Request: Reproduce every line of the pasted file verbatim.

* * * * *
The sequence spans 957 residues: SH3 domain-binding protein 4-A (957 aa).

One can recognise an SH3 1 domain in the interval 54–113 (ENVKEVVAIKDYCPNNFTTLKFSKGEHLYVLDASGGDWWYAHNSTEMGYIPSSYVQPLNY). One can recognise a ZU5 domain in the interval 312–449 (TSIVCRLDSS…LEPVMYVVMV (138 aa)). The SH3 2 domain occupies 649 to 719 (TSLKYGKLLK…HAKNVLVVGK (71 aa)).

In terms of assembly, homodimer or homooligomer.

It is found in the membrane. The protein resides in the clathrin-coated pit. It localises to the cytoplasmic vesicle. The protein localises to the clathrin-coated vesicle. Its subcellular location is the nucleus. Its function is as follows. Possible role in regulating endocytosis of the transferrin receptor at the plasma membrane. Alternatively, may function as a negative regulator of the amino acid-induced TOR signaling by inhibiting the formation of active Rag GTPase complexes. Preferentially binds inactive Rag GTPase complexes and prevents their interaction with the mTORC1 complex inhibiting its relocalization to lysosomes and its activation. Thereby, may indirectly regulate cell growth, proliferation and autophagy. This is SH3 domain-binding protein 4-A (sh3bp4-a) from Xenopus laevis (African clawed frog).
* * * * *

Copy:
The sequence spans 957 residues: SH3 domain-binding protein 4-A (957 aa).

One can recognise an SH3 1 domain in the interval 54–113 (ENVKEVVAIKDYCPNNFTTLKFSKGEHLYVLDASGGDWWYAHNSTEMGYIPSSYVQPLNY). One can recognise a ZU5 domain in the interval 312–449 (TSIVCRLDSS…LEPVMYVVMV (138 aa)). The SH3 2 domain occupies 649 to 719 (TSLKYGKLLK…HAKNVLVVGK (71 aa)).

In terms of assembly, homodimer or homooligomer.

It is found in the membrane. The protein resides in the clathrin-coated pit. It localises to the cytoplasmic vesicle. The protein localises to the clathrin-coated vesicle. Its subcellular location is the nucleus. Its function is as follows. Possible role in regulating endocytosis of the transferrin receptor at the plasma membrane. Alternatively, may function as a negative regulator of the amino acid-induced TOR signaling by inhibiting the formation of active Rag GTPase complexes. Preferentially binds inactive Rag GTPase complexes and prevents their interaction with the mTORC1 complex inhibiting its relocalization to lysosomes and its activation. Thereby, may indirectly regulate cell growth, proliferation and autophagy. This is SH3 domain-binding protein 4-A (sh3bp4-a) from Xenopus laevis (African clawed frog).